I recently attended a Lego for Learning workshop hosted by Manchester Metropolitan University and led by Chrissi Nerantzi and Dr. Steven Powell. The idea of the workshop was to look at how Lego Serious Play methods can be used in teaching and learning. A range of colleagues from different educational sectors attended, which gave the day a nice, well rounded perspective.
The day began with a reflective warm up exercise using Lego – first create an animal, then add something to it which represents yourself, which wasn’t that easy when you’ve only got a minute to do it! The group then shared thoughts on their own creations and the representative elements we had each added. The idea of this was to get us in the mode of thinking about creating metaphorical models using Lego, and also reflecting on what they represented.
One of the interesting things about this process, even in the early part of the day, was that everybody in the group contributed, and this would continue throughout as we took part in the various exercises – it all felt very democratic.
In the next exercise we were asked to build a model of our ideal learning environment and then draw out shared themes which we could identify in each others models. We then constructed a shared model which collated our thoughts on the various themes – ours turned out to be a boat.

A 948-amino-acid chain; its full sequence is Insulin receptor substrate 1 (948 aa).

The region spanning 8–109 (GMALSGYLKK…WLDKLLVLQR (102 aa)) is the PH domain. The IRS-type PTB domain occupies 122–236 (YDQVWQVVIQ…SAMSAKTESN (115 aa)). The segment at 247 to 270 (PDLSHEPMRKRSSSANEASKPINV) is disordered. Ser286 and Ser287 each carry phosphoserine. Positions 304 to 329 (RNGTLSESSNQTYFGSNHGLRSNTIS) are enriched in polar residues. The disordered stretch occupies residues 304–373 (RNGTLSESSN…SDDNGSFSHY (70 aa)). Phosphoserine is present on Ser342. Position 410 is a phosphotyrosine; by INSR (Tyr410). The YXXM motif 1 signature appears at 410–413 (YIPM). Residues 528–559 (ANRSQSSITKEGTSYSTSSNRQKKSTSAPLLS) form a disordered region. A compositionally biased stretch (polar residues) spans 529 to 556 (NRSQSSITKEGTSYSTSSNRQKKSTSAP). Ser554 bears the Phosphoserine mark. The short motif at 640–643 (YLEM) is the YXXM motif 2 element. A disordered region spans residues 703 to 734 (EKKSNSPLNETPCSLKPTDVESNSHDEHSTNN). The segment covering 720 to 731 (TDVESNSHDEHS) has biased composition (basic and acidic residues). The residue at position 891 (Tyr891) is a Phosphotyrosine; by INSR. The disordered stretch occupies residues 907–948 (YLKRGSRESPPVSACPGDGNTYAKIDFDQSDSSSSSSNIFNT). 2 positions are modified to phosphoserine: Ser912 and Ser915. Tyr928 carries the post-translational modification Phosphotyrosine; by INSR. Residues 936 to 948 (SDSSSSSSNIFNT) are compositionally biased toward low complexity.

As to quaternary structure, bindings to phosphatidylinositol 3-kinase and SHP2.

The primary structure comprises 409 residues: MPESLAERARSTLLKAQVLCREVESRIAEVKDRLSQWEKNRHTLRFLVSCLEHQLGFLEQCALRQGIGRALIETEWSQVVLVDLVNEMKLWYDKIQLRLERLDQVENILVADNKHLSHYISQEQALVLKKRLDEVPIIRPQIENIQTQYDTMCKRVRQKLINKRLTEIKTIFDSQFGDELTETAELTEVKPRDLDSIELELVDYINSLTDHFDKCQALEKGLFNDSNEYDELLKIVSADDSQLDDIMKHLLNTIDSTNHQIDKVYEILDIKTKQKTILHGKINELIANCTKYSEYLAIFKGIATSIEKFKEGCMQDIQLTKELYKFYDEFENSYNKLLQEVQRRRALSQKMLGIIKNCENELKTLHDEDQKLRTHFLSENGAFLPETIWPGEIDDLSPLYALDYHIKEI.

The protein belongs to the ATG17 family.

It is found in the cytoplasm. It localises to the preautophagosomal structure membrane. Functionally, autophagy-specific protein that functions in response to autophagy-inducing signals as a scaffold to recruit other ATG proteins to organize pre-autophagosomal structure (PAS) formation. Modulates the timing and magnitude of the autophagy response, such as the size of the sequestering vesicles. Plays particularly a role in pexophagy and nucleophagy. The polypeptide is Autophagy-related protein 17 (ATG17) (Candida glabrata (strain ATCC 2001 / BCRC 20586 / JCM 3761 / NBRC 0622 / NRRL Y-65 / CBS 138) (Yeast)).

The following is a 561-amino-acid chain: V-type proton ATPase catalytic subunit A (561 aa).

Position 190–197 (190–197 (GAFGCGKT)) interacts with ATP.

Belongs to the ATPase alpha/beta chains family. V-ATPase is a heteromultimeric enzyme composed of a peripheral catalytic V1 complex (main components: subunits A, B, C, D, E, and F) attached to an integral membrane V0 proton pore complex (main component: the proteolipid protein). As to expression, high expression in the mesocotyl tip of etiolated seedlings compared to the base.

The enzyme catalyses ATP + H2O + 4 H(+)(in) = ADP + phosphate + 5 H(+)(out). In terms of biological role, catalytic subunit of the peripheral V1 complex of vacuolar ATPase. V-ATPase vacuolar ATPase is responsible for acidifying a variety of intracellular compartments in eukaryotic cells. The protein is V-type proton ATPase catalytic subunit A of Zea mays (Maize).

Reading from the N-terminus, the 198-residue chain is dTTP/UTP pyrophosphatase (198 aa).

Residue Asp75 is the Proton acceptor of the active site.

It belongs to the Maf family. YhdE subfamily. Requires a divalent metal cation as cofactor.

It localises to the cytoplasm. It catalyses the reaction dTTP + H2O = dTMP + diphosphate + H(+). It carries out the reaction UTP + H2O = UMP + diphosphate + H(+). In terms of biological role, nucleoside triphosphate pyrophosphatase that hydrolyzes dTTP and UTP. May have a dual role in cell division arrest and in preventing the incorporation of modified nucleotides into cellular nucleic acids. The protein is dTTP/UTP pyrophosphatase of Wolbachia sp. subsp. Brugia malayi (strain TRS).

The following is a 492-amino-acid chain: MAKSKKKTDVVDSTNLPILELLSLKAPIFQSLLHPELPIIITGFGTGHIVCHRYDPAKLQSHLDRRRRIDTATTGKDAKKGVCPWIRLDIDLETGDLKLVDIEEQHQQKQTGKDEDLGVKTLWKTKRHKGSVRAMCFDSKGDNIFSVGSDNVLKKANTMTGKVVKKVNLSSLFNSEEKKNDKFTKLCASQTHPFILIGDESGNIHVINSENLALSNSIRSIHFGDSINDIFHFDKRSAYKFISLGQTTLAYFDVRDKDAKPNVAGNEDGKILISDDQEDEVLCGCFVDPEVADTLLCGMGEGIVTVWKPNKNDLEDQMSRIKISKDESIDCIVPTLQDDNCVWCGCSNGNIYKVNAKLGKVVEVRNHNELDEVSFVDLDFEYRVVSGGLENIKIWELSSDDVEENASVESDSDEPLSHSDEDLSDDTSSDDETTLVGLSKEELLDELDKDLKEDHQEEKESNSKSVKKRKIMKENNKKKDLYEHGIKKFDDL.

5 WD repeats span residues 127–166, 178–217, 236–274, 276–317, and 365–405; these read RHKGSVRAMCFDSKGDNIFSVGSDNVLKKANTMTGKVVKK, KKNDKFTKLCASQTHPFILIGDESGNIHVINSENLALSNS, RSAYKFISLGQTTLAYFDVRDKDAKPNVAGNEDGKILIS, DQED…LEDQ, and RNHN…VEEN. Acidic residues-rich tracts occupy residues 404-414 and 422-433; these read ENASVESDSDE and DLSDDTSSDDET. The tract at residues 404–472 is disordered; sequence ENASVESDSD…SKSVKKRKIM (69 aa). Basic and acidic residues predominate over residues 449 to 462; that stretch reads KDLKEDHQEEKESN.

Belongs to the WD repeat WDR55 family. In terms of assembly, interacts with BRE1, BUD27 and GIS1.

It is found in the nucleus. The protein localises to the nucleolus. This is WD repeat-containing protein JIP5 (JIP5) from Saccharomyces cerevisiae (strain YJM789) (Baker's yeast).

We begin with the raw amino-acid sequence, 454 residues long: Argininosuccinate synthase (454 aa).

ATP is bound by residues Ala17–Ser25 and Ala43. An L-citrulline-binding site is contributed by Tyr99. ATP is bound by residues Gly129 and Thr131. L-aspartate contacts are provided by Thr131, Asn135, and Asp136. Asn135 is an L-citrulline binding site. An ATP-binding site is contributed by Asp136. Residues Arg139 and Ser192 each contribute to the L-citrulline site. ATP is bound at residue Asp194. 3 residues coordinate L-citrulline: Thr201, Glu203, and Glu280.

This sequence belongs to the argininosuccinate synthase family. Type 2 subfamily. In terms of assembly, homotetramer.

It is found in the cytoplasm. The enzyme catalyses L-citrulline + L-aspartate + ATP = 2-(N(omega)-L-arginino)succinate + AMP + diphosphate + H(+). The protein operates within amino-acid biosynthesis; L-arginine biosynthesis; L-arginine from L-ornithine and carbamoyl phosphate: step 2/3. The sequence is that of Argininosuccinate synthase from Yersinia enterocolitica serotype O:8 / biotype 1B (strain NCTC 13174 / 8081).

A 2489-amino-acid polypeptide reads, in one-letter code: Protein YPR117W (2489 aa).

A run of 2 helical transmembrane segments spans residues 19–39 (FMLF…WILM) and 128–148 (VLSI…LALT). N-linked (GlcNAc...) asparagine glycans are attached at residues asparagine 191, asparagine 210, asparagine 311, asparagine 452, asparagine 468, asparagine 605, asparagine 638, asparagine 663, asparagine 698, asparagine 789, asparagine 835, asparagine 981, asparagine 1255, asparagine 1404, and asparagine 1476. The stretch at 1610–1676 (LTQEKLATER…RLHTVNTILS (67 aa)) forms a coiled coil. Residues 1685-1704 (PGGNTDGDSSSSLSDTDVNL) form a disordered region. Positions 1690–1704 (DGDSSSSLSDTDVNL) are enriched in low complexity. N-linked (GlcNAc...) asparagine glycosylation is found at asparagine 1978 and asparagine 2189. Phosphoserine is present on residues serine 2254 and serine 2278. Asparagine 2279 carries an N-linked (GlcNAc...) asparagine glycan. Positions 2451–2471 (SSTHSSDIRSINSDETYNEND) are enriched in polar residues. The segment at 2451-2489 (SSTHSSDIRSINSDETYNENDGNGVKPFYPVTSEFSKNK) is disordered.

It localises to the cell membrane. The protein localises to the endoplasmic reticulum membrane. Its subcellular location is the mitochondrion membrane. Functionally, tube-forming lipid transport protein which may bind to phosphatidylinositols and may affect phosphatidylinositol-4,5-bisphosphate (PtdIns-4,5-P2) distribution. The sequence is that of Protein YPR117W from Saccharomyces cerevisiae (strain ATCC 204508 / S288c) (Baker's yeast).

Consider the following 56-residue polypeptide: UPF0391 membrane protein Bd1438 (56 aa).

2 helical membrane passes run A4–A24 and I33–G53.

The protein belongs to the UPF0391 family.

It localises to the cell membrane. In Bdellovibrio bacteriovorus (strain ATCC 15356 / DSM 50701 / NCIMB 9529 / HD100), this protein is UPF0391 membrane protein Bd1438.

Whilst this all might seem to be a bit fluffy on the surface, it actually led us into a deep discussion around learning environments and find commonalities that we felt were important in their design. It wasn’t really the Lego model which was important, it was how we used it to express our thoughts on learning design, and we articulated our thoughts differently than we would have if we had written them down. It was a very reflective process, and by making something, however abstract, we’d engaged with the thought process in a different way and one which enabled us, very quickly, to engage in a creative discussion and generate a lot of ideas.
There’s plenty of theory around how and why Lego Serious Play methods work and the ArtLab website has lots of information on research projects which have been conducted. This video from Professor David Gauntlett is also well worth watching in which he explains the theory behind some of the methods he used to gather research using Lego:
Overall, the workshop was very enjoyable and I came away with a lot of ideas for different methods for using tools like Lego to engage students with theories, ideas, research or reflection. I also got some free Lego 🙂